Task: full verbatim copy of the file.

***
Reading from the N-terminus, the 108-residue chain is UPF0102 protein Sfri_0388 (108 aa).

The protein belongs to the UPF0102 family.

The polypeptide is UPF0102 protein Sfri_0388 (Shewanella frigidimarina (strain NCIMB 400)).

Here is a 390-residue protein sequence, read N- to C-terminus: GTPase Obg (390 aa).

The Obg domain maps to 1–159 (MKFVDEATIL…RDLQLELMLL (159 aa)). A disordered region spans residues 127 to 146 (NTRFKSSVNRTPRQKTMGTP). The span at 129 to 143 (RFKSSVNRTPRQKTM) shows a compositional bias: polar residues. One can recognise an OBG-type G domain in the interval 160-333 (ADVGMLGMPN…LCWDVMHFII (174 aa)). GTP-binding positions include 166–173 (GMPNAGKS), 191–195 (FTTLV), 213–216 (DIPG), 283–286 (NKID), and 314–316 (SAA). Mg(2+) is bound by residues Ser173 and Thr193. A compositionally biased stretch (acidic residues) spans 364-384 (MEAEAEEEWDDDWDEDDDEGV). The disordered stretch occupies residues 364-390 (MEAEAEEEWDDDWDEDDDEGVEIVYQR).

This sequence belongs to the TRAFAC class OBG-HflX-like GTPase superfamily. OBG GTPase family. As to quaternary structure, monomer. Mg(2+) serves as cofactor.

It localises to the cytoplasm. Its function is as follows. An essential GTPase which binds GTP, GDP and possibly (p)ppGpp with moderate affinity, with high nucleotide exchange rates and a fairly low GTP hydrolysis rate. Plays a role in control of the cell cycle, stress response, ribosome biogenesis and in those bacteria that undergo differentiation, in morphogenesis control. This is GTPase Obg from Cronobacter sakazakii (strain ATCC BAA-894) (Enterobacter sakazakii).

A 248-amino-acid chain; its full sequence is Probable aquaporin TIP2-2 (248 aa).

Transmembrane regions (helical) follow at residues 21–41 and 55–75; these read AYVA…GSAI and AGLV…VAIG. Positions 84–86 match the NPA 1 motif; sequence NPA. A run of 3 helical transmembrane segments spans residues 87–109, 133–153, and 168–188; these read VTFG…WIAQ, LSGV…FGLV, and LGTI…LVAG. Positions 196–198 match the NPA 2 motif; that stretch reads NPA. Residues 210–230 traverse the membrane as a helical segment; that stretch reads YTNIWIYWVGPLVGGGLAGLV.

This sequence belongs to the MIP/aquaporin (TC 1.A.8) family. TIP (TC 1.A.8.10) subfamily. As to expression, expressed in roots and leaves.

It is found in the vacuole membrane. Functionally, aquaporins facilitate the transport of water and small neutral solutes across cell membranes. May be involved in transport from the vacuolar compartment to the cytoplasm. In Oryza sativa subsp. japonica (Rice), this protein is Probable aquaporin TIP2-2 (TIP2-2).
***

Reading from the N-terminus, the 108-residue chain is UPF0102 protein Sfri_0388 (108 aa).

The protein belongs to the UPF0102 family.

The polypeptide is UPF0102 protein Sfri_0388 (Shewanella frigidimarina (strain NCIMB 400)).

Here is a 390-residue protein sequence, read N- to C-terminus: GTPase Obg (390 aa).

The Obg domain maps to 1–159 (MKFVDEATIL…RDLQLELMLL (159 aa)). A disordered region spans residues 127 to 146 (NTRFKSSVNRTPRQKTMGTP). The span at 129 to 143 (RFKSSVNRTPRQKTM) shows a compositional bias: polar residues. One can recognise an OBG-type G domain in the interval 160-333 (ADVGMLGMPN…LCWDVMHFII (174 aa)). GTP-binding positions include 166–173 (GMPNAGKS), 191–195 (FTTLV), 213–216 (DIPG), 283–286 (NKID), and 314–316 (SAA). Mg(2+) is bound by residues Ser173 and Thr193. A compositionally biased stretch (acidic residues) spans 364-384 (MEAEAEEEWDDDWDEDDDEGV). The disordered stretch occupies residues 364-390 (MEAEAEEEWDDDWDEDDDEGVEIVYQR).

This sequence belongs to the TRAFAC class OBG-HflX-like GTPase superfamily. OBG GTPase family. As to quaternary structure, monomer. Mg(2+) serves as cofactor.

It localises to the cytoplasm. Its function is as follows. An essential GTPase which binds GTP, GDP and possibly (p)ppGpp with moderate affinity, with high nucleotide exchange rates and a fairly low GTP hydrolysis rate. Plays a role in control of the cell cycle, stress response, ribosome biogenesis and in those bacteria that undergo differentiation, in morphogenesis control. This is GTPase Obg from Cronobacter sakazakii (strain ATCC BAA-894) (Enterobacter sakazakii).

A 248-amino-acid chain; its full sequence is Probable aquaporin TIP2-2 (248 aa).

Transmembrane regions (helical) follow at residues 21–41 and 55–75; these read AYVA…GSAI and AGLV…VAIG. Positions 84–86 match the NPA 1 motif; sequence NPA. A run of 3 helical transmembrane segments spans residues 87–109, 133–153, and 168–188; these read VTFG…WIAQ, LSGV…FGLV, and LGTI…LVAG. Positions 196–198 match the NPA 2 motif; that stretch reads NPA. Residues 210–230 traverse the membrane as a helical segment; that stretch reads YTNIWIYWVGPLVGGGLAGLV.

This sequence belongs to the MIP/aquaporin (TC 1.A.8) family. TIP (TC 1.A.8.10) subfamily. As to expression, expressed in roots and leaves.

It is found in the vacuole membrane. Functionally, aquaporins facilitate the transport of water and small neutral solutes across cell membranes. May be involved in transport from the vacuolar compartment to the cytoplasm. In Oryza sativa subsp. japonica (Rice), this protein is Probable aquaporin TIP2-2 (TIP2-2).